×

AMERICANS REMAIN OPTIMISTIC ABOUT THE ECONOMY IN THE LONG-TERM DESPITE CURRENT FINANCIAL CRISIS, ACCORDING TO A NEW CNBC/PORTFOLIO.COM ‘WEALTH IN AMERICA’ REPORT

AMERICANS REMAIN OPTIMISTIC ABOUT THE ECONOMY IN THE LONG-TERM DESPITE CURRENT FINANCIAL CRISIS, ACCORDING TO A NEW CNBC/PORTFOLIO.COM ‘WEALTH IN AMERICA’ REPORT

Healthcare and Energy Prices Remain Two Issues Americans Want at the Top of the Next Administration's Agenda

ENGLEWOOD CLIFFS, N.J., Sept. 25, 2008--Even though a vast majority of Americans-93%¾describe the country's current economic conditions as "poor to fair," two in three Americans are both pessimistic about the economy today and optimistic about the economy for the future, according to the latest CNBC/Portfolio.com Wealth in America Survey.

The survey was conducted in the field twice; once between September 10-12, before the collapse of Lehman Bros and AIG, and again from September 18-21, after the financial crisis worsened and the administration unveiled its bailout or restructuring plan.

Over the course of the next year, 42% of respondents said the economy will get better (compared with 28% just two weeks ago and 21% in June), and 23% said the economy will get worse (compared with 25% two weeks ago and 43% in June).

According to the survey, 38% of respondents believe the Democratic Party would do a better job at promoting polices that could have a positive effect on Americans' personal financial situation. In contrast, 28% believe the Republicans would do a better job.

And among the presidential nominees, 36% believe Democratic candidate Barack Obama is best able to deal with the country's economic problems and 27% believe Republican candidate John McCain is best.

And what should the next President focus on? While the Wall Street crisis has spilled onto Main Street, healthcare (26%) and energy prices (25%) are two issues that Americans want at the top of the next administration's agenda.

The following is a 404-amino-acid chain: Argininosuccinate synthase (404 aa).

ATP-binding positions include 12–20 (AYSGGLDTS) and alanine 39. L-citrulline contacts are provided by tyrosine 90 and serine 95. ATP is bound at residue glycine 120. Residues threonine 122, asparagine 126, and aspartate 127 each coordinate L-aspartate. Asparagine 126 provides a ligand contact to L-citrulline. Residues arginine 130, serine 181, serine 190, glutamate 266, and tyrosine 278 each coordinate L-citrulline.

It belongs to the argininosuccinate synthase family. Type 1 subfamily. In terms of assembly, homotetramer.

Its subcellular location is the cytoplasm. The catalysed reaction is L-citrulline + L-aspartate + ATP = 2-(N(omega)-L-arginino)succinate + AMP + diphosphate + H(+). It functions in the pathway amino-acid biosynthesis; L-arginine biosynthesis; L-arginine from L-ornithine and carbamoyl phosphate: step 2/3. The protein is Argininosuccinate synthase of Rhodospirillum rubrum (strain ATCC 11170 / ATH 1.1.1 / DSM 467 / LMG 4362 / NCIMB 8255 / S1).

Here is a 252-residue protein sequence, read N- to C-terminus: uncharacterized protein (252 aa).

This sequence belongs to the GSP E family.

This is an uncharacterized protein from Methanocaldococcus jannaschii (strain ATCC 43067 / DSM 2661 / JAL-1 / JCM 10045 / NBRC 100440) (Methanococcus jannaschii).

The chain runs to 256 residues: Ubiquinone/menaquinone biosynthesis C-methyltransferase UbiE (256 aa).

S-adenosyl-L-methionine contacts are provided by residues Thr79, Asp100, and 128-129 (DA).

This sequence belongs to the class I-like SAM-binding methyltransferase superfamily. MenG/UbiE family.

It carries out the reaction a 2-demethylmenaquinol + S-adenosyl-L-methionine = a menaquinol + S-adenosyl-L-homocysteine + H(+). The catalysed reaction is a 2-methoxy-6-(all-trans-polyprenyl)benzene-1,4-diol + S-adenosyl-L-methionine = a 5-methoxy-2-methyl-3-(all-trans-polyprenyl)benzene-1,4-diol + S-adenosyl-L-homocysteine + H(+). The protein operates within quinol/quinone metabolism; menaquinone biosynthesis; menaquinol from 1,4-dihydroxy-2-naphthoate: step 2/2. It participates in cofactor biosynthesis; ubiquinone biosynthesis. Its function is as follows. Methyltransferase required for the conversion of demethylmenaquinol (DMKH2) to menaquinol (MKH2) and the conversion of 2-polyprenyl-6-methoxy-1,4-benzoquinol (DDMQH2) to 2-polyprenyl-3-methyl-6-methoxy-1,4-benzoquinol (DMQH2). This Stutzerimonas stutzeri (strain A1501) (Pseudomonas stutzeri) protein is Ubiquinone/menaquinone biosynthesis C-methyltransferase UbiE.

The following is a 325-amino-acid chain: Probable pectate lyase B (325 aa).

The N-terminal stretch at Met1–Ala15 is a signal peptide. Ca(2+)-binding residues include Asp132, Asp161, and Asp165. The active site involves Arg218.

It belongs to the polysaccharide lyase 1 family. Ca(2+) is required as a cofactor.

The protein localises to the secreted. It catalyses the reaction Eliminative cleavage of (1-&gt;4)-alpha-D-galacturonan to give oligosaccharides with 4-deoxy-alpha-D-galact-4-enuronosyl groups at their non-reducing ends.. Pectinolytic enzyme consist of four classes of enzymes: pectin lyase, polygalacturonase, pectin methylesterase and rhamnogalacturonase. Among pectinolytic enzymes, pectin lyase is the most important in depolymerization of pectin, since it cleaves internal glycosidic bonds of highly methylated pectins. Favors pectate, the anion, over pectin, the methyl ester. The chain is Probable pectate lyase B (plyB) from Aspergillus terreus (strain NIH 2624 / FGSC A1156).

Respondents to the CNBC/Portfolio.com Wealth in America Survey said they're expecting higher wages and home prices, along with less inflation.

As Americans head towards the crucial holiday spending season, there are ominous signs for retailers. The survey revealed that consumers plan to spend almost 7% less this year, budgeting $781 a person for holiday shopping instead of $839 last year, but up from $713 in 2006.

And pain at the pump and at the grocery store remain important issues to Americans. Over half of respondents, 52%, said they think the price of energy and gas will affect them personally and their family negatively and 35% said they believe the price of groceries will have a negative effect. Stock market fluctuation was a considerably smaller concern (16%), though it increased dramatically in the past two weeks (from 10%) with the market gyrations vicious market swings of late.

And some sobering news for the high priced coffee and latte chains can be found in the survey. Premium coffee simply isn't selling the way it used to. The percentage of Americans who don't drink premium coffee jumped 11% this year, from 65% to 76% since February.

The full results of the poll will be reported throughout Thursday, September 25, on CNBC by CNBC Senior Correspondent Scott Cohn. Video as well as articles can be seen on CNBC.com and Portfolio.com.





About CNBC:
CNBC is the recognized world leader in business news, providing real-time financial market coverage and business information to more than 340 million homes worldwide, including more than 95 million households in the United States and Canada. The network's Business Day programming (weekdays from 5:00 a.m.-7:00 p.m. ET) is produced at CNBC's headquarters in Englewood Cliffs, N.J., and also includes reports from CNBC news bureaus worldwide. Additionally, CNBC viewers can manage their individual investment portfolios and gain additional in-depth information from on-air reports by accessing http://www.cnbc.com.

Members of the media can receive more information about CNBC and its programming on the NBC Universal Media Village Web site at http://nbcumv.com/cnbc/.